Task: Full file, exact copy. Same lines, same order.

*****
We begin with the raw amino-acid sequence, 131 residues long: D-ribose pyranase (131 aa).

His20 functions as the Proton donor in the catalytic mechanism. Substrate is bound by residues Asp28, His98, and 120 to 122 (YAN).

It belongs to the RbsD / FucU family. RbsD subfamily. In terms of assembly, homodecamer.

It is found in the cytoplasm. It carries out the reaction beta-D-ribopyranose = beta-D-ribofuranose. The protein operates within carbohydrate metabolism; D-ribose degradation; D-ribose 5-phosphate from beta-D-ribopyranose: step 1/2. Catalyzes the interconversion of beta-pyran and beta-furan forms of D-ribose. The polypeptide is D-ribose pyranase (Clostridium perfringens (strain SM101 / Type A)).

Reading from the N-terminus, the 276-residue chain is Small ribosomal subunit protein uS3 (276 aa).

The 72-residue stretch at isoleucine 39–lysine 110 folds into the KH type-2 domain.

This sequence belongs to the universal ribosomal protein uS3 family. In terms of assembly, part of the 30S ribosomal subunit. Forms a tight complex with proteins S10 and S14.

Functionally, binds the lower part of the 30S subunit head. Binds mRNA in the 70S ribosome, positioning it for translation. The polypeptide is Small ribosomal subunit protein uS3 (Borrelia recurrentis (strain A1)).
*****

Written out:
We begin with the raw amino-acid sequence, 131 residues long: D-ribose pyranase (131 aa).

His20 functions as the Proton donor in the catalytic mechanism. Substrate is bound by residues Asp28, His98, and 120 to 122 (YAN).

It belongs to the RbsD / FucU family. RbsD subfamily. In terms of assembly, homodecamer.

It is found in the cytoplasm. It carries out the reaction beta-D-ribopyranose = beta-D-ribofuranose. The protein operates within carbohydrate metabolism; D-ribose degradation; D-ribose 5-phosphate from beta-D-ribopyranose: step 1/2. Catalyzes the interconversion of beta-pyran and beta-furan forms of D-ribose. The polypeptide is D-ribose pyranase (Clostridium perfringens (strain SM101 / Type A)).

Reading from the N-terminus, the 276-residue chain is Small ribosomal subunit protein uS3 (276 aa).

The 72-residue stretch at isoleucine 39–lysine 110 folds into the KH type-2 domain.

This sequence belongs to the universal ribosomal protein uS3 family. In terms of assembly, part of the 30S ribosomal subunit. Forms a tight complex with proteins S10 and S14.

Functionally, binds the lower part of the 30S subunit head. Binds mRNA in the 70S ribosome, positioning it for translation. The polypeptide is Small ribosomal subunit protein uS3 (Borrelia recurrentis (strain A1)).